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Tue, 11.01.1910

The Crisis Magazine is published

November 1910 copy

*On this date in 1910, The Crisis magazine was published. This is the official magazine of the National Association for the Advancement of Colored People (NAACP).

It was founded in 1910 by W. E. B. Du Bois (editor), Oswald Garrison Villard, J. Max Barber, Charles Edward RussellKelly MillerWilliam Stanley Braithwaite, and Mary Dunlop Maclean. The Crisis has been in continuous print since 1910, and it is the oldest black oriented magazine in the world.  Today, The Crisis is "a quarterly journal of civil rights, history, politics and culture and seeks to educate and challenge its readers about issues that continue to plague African Americans and other communities of color."   The original title of the magazine was the CRISIS: A Record of The Darker Races. The magazine's name was inspired by James Russell Lowell's 1844 poem, The Present Crisis. The suggestion to name the magazine after the poem came from one of the NAACP co-founder’s white activist Mary White Ovington.  

The NAACP was largely recognized as a grassroots foundation, as it relied on the surrounding to community to sell subscriptions to the magazine, The Crisis. In its first year, the journal had a monthly circulation of 1,000. By 1918, it had more than 100,000 readers. It also grew from 20 pages and rising to as many as 68 pages; and in price, from 10 cents per issue and later increasing to 15 cents. The Crisis would go on to become incredibly influential during the 1910s and 1920s and would take a large role in the Harlem Renaissance literature movement.  In the 21st century, The Crisis largely operates online via social media outlets on Facebook, Instagram, and through their website. The website of The Crisis focuses on current injustices and shares articles from other news outlets. Although the mediums and topics of The Crisis have shifted since its beginning, it still produces articles that attempt to raise awareness to intersectional social justice issues. The Crisis now is largely dedicated to their statement of principles that lists:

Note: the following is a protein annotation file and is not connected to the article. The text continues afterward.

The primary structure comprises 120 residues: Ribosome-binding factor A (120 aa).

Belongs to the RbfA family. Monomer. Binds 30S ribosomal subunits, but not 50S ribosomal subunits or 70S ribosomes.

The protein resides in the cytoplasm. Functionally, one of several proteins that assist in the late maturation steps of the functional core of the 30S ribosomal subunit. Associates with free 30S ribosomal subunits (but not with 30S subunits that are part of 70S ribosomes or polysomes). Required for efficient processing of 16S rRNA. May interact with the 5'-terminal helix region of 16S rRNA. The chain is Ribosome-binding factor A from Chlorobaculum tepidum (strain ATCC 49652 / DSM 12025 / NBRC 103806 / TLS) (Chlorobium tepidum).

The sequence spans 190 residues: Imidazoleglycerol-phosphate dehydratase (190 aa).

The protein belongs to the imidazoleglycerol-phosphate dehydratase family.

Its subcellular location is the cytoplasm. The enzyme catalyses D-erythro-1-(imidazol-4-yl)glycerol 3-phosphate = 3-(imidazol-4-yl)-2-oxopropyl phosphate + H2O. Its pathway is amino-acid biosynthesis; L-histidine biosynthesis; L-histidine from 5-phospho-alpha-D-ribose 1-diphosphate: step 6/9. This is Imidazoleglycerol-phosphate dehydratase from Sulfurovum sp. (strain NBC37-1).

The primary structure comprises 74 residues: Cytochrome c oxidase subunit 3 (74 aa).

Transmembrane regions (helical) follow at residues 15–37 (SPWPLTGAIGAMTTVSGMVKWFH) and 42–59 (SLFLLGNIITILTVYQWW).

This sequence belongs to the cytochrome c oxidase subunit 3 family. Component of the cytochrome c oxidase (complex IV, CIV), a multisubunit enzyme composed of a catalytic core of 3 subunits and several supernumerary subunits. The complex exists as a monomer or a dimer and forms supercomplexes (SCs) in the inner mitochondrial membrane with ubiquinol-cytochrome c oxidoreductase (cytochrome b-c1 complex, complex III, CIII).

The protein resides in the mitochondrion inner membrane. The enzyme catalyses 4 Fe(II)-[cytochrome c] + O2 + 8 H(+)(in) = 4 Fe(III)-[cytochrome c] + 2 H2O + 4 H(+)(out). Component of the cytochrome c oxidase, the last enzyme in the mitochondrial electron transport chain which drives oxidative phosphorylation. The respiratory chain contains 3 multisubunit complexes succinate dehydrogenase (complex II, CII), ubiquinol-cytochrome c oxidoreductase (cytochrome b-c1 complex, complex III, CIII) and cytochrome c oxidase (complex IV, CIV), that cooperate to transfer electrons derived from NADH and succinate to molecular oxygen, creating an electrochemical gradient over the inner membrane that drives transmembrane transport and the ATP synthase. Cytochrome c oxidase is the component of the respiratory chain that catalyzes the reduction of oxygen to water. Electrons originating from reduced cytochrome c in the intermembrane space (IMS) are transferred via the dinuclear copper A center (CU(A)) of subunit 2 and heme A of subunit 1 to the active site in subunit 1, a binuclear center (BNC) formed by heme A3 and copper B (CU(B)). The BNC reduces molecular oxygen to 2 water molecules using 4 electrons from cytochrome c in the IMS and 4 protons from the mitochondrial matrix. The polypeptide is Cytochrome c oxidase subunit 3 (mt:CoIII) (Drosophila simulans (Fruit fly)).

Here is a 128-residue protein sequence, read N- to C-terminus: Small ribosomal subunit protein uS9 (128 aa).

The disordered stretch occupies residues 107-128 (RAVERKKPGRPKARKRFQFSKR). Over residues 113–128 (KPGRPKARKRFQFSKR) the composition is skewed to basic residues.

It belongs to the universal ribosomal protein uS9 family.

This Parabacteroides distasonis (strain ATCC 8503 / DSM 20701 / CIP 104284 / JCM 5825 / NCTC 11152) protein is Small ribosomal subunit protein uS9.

• "To battle tirelessly for the rights of humanity and the highest ideals of democracy
  • To tell the world the facts. To expose injustice and propose solutions
  • To speak for ourselves
  • To speak the truth to power
  • To serve as a trustworthy record of the darker race
  • To serve as a reliable antidote to ignorance
  • To shape and strengthen our collective consciousness
  • To serve humbly and forthrightly as memory and conscience, as spirit and heart".

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Poetry Corner

Ah, Douglass, we have fall'n on evil days, Such days as thou, not even thou didst know, When thee, the eyes of that harsh long ago Saw, salient, at the cross of... DOUGLASS by Paul Laurence Dunbar.
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